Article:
Here we go again: How Russia exploits the same scenario for recurring information attacks on Ukraine

THE GROUNDHOG MAY
Since the beginning of Russia armed aggression in 2014, spring is being a traditional season of high turbulence for Ukrainian and Russian media.

Russian “holy cow” Victory day is being enforced by reference to the 2nd of May, day when Odesa abrupted spreading of the “Russian spring” towards the south. Russia gladly uses this day to simulate the so-called former glory backed with the constant narrative of “Odeskaya Hatyn” and “neo-Nazi movements” in Ukraine. Based on that, each year escalation forecasts spread over the media and launch waves of panic among the civilians. However, this time the matter would be an information attack itself.

Reasons may differ, scenario remains the same.

Each February news on “clashes at the borders” appear firstly on separatist websites and Telegram
channels, then Russian media step in with Kremlin establishment comments on possible getting to the
“proper measures” in response.

Usually it starts with accusation of Ukrainian military in breaking the
Minsk agreements: in Avdeevka (2017), Katerynivka (2018), mines Trudovskaya, Staromykhailivka,
Zaytzevo (2019), Zolote (2020).

March and April tend to amplifie tension with bringing up experts’ opinions, foreign agenda and
prospects of possible Ukrainian attack: “Ukraine is preparing aviation attack”(2017), “Ukraine is
planning blitzkrieg (2018), “Ukrainian missiles are going to be targeting at Russian military command
bases” (2019), «Ukraine will provoke escalation in response to their internal problems” (2020).
In early May this wave reaches its climax and finally declines – till the next spring.

WHO WAS THE FIRST TO SPELL THE “E” WORD THIS TIME?
This year campaign chronology can be easily traced by Russian media
content.
It started on Feb, 7th as a reaction on Leonid Kravchuk’s speech on the
Ukraine 24 TV Channel air. Ex-president of Ukraine called on the
readiness to return each shot no matter was it a provocation or not. This
message was replicated by Russian media and picked up by Facebook and
Telegram communities. Later on it will be constantly referenced in news
and posts on ‘escalation’ the following months.

Kremlin reaction was not long in coming.


The following week Volodymyr Putin addressed this issue on the closed meeting with chief editors of Russian media. Details were published on February 14th: “We will not leave Donbass, no matter what happens” – said Putin.

His statement was followed by Dmitry Peskov’s comment the next day. Press-secretary to Putin noted that Russian Federation will keep rendering assistance to Russian-speaking people of Donbass “as no one else is meant to do that”. Another week later he came back to this point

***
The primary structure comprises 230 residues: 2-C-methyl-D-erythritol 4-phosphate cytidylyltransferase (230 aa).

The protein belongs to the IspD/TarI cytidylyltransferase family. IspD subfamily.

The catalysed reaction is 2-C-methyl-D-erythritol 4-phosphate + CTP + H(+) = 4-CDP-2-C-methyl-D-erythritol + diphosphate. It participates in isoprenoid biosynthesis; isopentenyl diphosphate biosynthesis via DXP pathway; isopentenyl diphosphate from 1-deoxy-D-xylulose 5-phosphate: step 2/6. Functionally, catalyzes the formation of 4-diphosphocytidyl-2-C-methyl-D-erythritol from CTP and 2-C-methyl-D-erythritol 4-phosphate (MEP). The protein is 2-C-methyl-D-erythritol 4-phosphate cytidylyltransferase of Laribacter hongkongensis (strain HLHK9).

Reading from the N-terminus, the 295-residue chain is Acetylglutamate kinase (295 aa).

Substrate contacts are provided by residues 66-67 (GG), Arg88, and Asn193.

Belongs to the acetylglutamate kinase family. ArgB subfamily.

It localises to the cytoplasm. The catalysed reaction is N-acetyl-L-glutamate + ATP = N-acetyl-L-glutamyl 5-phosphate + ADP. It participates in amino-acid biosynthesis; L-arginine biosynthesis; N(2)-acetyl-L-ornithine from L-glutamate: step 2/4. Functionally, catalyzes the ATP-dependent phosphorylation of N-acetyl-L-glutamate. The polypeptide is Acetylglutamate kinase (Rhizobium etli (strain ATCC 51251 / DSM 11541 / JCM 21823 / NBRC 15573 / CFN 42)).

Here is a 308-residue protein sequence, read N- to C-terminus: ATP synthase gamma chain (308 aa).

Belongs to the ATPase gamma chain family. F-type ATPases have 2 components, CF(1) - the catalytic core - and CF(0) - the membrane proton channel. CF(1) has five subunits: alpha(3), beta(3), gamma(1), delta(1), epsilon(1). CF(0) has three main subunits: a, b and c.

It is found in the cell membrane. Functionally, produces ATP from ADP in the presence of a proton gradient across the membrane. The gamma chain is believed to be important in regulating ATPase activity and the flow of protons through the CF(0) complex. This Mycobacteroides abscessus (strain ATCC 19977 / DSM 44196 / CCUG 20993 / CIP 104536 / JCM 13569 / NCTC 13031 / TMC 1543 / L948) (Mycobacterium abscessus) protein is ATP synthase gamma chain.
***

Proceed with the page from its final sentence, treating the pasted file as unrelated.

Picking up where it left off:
while claiming his disturbance on sanctions applied to Viktor Medvedchuk. Peskov saw them as a part of “growing reactionism in Ukraine that could lead to an armed solving of Donbass conflict”.

Till the end of March the main message remained the same: situation at the Donbass region is escalated
and Ukraine is to be blamed.

Kremlin intentions became more evident shortly. Maria Zakharova, an official representative of MFA
RF, was quite straightforward about Ukraine partnership with NATO: “hypothetical joining NATO will
lead to a large-scale escalation of situation on the southeast of Ukraine and can bring inevitable
consequences for Ukrainian statehood” said she during the briefing on the April 9th.

NATO issue in Ukrainian context was actively discussed in Russian media for several weeks –
messages were mainly targeting “Ukrainian illusions”, “hypothetical joining” and “possible
consequences”. Yury Shvytkin, Deputy Chairman of Russian Duma’s Defense Committee, articulated
all in one, underlining that there is no possibility for Ukraine to become a NATO member as there is a
“conflict on Ukrainian territory”.


However, as each information campaign has its life span, this one is being faded these days. Headlines
of Russian media turn back to the moderate mode, using separatist leaders’ statements to retain
attention, but the climax is over.

Olexandr Lytvynenko, Head of National Institute for Strategic Studies, in his monography on the
special informational operations mentions the similarities among them. Each operation has its flow:
preliminary stage, newsbreak, promotion, fixation – all of them are briefly traced in the “escalation
case”.

As mentioned before, aims and reasons could be various, however, foreign context should be
considered. Each time during international meetings Ukrainian representatives were forced to refute
Kremlin alleged accusations in provoking hostilities. In anticipation of strategic negotiations with the
Western partners that was meant to weaken Ukrainian positions.

And since the outcomes of this operation will be delivered in a while, one thing to be sure is that
February 2022 will bring regular “clashes at the borders” to the Russian media headlines again.

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